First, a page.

This is not the kind of “graticism” we want. Commercial 
advertising and taxes are meaningless in a world without money.
I don't know how disorienting that can be, but there is here 
obviously a problem.
But, will we find a perfect term?

One may say that it is a waste of time to try to find a word to 
name something that can only be the product of the action of 
billions of people all over the world, that the movement itself 
will find the most appropriated terms. Which is true. But the 
problem is that we are also part of that movement.

Raoul Victor


2. Socialism and communism have not always had identical 
meanings. For example, socialism has some times been associated 
to a previous step towards communism. During the first World War 
the word "communist" was used by the left wing of the workers 
movement to distinguish themselves from the majority of the 
"socialist" (social-democratic) parties that had called in every 
country to participate to the war. After the Russian Revolution 
and the foundation of the Third International, also called the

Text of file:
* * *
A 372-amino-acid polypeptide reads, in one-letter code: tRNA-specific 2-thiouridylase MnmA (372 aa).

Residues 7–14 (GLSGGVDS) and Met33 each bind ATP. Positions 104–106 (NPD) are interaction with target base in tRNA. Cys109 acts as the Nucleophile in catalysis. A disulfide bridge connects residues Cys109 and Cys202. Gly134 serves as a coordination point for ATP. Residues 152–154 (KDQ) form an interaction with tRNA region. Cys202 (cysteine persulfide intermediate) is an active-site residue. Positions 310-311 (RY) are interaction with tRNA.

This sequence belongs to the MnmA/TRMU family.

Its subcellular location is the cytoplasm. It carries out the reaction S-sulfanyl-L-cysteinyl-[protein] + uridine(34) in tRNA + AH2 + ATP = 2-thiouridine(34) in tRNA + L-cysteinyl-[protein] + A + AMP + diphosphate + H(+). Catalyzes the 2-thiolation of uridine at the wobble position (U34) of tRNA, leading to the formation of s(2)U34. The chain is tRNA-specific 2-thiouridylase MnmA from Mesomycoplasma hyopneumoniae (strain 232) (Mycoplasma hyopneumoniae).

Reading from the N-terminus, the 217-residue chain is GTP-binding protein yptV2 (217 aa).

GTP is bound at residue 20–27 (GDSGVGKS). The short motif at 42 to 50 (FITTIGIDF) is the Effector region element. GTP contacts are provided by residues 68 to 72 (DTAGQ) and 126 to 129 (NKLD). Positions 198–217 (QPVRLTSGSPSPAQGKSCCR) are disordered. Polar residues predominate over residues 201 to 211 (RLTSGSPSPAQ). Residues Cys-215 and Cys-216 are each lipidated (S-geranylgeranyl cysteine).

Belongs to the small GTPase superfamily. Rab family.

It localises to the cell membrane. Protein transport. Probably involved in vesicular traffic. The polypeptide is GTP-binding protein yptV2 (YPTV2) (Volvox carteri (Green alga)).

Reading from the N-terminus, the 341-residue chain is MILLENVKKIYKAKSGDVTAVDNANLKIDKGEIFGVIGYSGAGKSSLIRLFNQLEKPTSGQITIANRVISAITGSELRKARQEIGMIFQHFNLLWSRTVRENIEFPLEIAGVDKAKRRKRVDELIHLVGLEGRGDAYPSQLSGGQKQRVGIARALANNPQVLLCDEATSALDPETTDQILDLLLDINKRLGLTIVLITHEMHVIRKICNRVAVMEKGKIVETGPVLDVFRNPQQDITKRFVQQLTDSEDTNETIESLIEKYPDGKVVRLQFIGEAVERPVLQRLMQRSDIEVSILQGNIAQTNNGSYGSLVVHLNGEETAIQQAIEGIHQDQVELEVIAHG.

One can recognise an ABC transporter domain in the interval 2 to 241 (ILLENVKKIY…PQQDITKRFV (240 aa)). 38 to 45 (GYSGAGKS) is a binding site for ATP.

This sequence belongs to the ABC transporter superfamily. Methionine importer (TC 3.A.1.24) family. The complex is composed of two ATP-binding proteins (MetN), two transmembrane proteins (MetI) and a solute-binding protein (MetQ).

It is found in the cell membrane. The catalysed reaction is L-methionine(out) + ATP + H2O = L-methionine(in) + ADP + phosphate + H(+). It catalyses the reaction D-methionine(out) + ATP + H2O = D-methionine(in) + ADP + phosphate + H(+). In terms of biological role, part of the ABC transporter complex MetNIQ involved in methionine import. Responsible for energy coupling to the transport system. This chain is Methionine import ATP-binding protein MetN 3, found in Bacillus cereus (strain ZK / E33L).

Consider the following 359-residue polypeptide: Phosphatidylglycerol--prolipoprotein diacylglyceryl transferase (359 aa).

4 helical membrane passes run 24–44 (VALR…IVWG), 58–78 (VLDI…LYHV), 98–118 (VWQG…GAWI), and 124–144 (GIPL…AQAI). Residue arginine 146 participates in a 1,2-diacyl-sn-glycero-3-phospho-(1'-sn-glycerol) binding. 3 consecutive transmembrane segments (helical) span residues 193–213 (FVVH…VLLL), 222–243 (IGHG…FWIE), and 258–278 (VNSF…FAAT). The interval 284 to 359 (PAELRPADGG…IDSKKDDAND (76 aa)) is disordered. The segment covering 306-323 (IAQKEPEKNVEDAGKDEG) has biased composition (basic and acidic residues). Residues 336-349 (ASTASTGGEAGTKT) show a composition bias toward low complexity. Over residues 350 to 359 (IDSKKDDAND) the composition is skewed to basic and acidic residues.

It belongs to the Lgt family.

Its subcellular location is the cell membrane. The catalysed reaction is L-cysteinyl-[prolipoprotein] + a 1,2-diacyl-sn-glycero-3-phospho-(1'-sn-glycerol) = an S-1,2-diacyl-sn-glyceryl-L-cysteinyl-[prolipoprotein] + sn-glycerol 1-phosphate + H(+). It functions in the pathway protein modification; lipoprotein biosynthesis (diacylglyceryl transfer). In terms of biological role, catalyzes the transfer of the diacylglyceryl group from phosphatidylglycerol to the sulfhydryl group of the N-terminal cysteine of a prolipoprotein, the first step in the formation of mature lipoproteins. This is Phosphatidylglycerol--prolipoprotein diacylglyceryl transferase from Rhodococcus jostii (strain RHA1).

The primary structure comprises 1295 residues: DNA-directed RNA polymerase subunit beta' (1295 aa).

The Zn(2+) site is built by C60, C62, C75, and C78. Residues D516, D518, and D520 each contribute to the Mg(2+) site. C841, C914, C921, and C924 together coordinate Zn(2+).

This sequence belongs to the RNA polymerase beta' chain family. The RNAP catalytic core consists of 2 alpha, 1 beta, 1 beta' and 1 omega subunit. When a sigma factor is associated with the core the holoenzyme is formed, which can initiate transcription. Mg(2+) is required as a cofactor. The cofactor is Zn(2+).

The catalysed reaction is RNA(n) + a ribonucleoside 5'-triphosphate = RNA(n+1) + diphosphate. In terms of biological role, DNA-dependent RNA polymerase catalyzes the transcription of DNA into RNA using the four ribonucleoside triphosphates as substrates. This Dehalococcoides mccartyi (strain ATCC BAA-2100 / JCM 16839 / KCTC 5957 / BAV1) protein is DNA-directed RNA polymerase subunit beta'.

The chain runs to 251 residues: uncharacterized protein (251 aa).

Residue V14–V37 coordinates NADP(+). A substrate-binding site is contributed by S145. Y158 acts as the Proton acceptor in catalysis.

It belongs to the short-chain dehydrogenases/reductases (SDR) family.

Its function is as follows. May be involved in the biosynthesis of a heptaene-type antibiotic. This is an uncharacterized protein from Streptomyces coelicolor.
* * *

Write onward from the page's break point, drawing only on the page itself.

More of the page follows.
Communist International, the communist parties where in general 
much closer to the USSR and related regimes than the 
"socialist". During the "Cold war", the Socialist International 
regrouped parties associated to the Western (pro USA) bloc 
against the parties affiliated to the Komintern (Communist 
International, pro USSR), etc. But the evolution of the meaning 
of both words suffered an analogous dramatic corruption.
To a certain extent, something similar happened to Christianity 
which started as a "commons based" religion (first christian 
used to put in common their belongings) and evolved into one of 
the strongest pillars of the inequality-based systems: slavery, 
feudalism, capitalism.


Contact: projekt

Dr Mathieu O'Neil
Adjunct Research Fellow
Australian Demographic and Social Research Institute
College of Arts and Social Science
The Australian National University

E-mail: mathieu.oneil
Tel.: (61 02) 61 25 38 00
Mail: Coombs Building, 9
Canberra, ACT 0200 - AUSTRALIA